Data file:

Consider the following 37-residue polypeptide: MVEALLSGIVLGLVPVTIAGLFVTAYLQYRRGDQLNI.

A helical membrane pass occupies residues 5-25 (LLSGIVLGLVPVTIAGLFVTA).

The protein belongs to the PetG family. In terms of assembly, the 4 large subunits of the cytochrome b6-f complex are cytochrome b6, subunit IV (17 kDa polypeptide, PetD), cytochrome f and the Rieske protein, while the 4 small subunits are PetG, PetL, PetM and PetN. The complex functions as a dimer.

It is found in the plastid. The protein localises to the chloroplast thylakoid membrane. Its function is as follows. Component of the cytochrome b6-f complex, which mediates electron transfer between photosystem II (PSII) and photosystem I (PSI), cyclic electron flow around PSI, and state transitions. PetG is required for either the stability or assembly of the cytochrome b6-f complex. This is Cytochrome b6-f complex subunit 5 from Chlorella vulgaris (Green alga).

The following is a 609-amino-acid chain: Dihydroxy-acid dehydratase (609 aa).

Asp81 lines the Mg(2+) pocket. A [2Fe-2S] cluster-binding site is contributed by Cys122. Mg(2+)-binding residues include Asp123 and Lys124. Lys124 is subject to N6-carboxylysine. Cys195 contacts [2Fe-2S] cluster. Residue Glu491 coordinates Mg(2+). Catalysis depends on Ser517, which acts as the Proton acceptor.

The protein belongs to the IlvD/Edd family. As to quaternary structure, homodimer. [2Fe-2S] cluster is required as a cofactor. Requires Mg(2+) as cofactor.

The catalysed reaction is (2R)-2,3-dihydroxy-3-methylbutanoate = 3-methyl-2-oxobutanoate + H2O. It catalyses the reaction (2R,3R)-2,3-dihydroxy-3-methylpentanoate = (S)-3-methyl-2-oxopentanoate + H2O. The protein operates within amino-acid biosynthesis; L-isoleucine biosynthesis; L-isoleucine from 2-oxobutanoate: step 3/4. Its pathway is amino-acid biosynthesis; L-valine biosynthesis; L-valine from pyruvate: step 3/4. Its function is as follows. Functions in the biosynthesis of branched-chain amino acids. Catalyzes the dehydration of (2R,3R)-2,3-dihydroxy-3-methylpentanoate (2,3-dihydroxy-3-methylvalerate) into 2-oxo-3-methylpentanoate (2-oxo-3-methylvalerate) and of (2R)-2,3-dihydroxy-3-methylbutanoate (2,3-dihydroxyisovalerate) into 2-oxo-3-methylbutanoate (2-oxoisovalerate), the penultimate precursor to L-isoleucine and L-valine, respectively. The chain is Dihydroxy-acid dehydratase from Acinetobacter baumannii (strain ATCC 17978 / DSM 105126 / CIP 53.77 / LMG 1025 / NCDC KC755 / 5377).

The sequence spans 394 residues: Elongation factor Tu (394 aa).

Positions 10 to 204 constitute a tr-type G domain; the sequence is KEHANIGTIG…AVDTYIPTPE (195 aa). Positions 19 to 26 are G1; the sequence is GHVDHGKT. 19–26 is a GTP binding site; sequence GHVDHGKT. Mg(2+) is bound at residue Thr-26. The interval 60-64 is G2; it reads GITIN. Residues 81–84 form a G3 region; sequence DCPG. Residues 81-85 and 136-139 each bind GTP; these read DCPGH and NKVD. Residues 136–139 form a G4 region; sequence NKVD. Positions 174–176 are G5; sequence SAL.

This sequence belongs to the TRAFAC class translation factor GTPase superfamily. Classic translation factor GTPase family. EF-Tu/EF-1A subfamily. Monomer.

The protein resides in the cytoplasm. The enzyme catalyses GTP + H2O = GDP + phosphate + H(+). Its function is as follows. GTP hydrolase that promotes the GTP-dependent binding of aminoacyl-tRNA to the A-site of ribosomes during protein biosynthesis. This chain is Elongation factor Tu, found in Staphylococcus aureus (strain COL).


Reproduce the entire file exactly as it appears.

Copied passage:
Consider the following 37-residue polypeptide: MVEALLSGIVLGLVPVTIAGLFVTAYLQYRRGDQLNI.

A helical membrane pass occupies residues 5-25 (LLSGIVLGLVPVTIAGLFVTA).

The protein belongs to the PetG family. In terms of assembly, the 4 large subunits of the cytochrome b6-f complex are cytochrome b6, subunit IV (17 kDa polypeptide, PetD), cytochrome f and the Rieske protein, while the 4 small subunits are PetG, PetL, PetM and PetN. The complex functions as a dimer.

It is found in the plastid. The protein localises to the chloroplast thylakoid membrane. Its function is as follows. Component of the cytochrome b6-f complex, which mediates electron transfer between photosystem II (PSII) and photosystem I (PSI), cyclic electron flow around PSI, and state transitions. PetG is required for either the stability or assembly of the cytochrome b6-f complex. This is Cytochrome b6-f complex subunit 5 from Chlorella vulgaris (Green alga).

The following is a 609-amino-acid chain: Dihydroxy-acid dehydratase (609 aa).

Asp81 lines the Mg(2+) pocket. A [2Fe-2S] cluster-binding site is contributed by Cys122. Mg(2+)-binding residues include Asp123 and Lys124. Lys124 is subject to N6-carboxylysine. Cys195 contacts [2Fe-2S] cluster. Residue Glu491 coordinates Mg(2+). Catalysis depends on Ser517, which acts as the Proton acceptor.

The protein belongs to the IlvD/Edd family. As to quaternary structure, homodimer. [2Fe-2S] cluster is required as a cofactor. Requires Mg(2+) as cofactor.

The catalysed reaction is (2R)-2,3-dihydroxy-3-methylbutanoate = 3-methyl-2-oxobutanoate + H2O. It catalyses the reaction (2R,3R)-2,3-dihydroxy-3-methylpentanoate = (S)-3-methyl-2-oxopentanoate + H2O. The protein operates within amino-acid biosynthesis; L-isoleucine biosynthesis; L-isoleucine from 2-oxobutanoate: step 3/4. Its pathway is amino-acid biosynthesis; L-valine biosynthesis; L-valine from pyruvate: step 3/4. Its function is as follows. Functions in the biosynthesis of branched-chain amino acids. Catalyzes the dehydration of (2R,3R)-2,3-dihydroxy-3-methylpentanoate (2,3-dihydroxy-3-methylvalerate) into 2-oxo-3-methylpentanoate (2-oxo-3-methylvalerate) and of (2R)-2,3-dihydroxy-3-methylbutanoate (2,3-dihydroxyisovalerate) into 2-oxo-3-methylbutanoate (2-oxoisovalerate), the penultimate precursor to L-isoleucine and L-valine, respectively. The chain is Dihydroxy-acid dehydratase from Acinetobacter baumannii (strain ATCC 17978 / DSM 105126 / CIP 53.77 / LMG 1025 / NCDC KC755 / 5377).

The sequence spans 394 residues: Elongation factor Tu (394 aa).

Positions 10 to 204 constitute a tr-type G domain; the sequence is KEHANIGTIG…AVDTYIPTPE (195 aa). Positions 19 to 26 are G1; the sequence is GHVDHGKT. 19–26 is a GTP binding site; sequence GHVDHGKT. Mg(2+) is bound at residue Thr-26. The interval 60-64 is G2; it reads GITIN. Residues 81–84 form a G3 region; sequence DCPG. Residues 81-85 and 136-139 each bind GTP; these read DCPGH and NKVD. Residues 136–139 form a G4 region; sequence NKVD. Positions 174–176 are G5; sequence SAL.

This sequence belongs to the TRAFAC class translation factor GTPase superfamily. Classic translation factor GTPase family. EF-Tu/EF-1A subfamily. Monomer.

The protein resides in the cytoplasm. The enzyme catalyses GTP + H2O = GDP + phosphate + H(+). Its function is as follows. GTP hydrolase that promotes the GTP-dependent binding of aminoacyl-tRNA to the A-site of ribosomes during protein biosynthesis. This chain is Elongation factor Tu, found in Staphylococcus aureus (strain COL).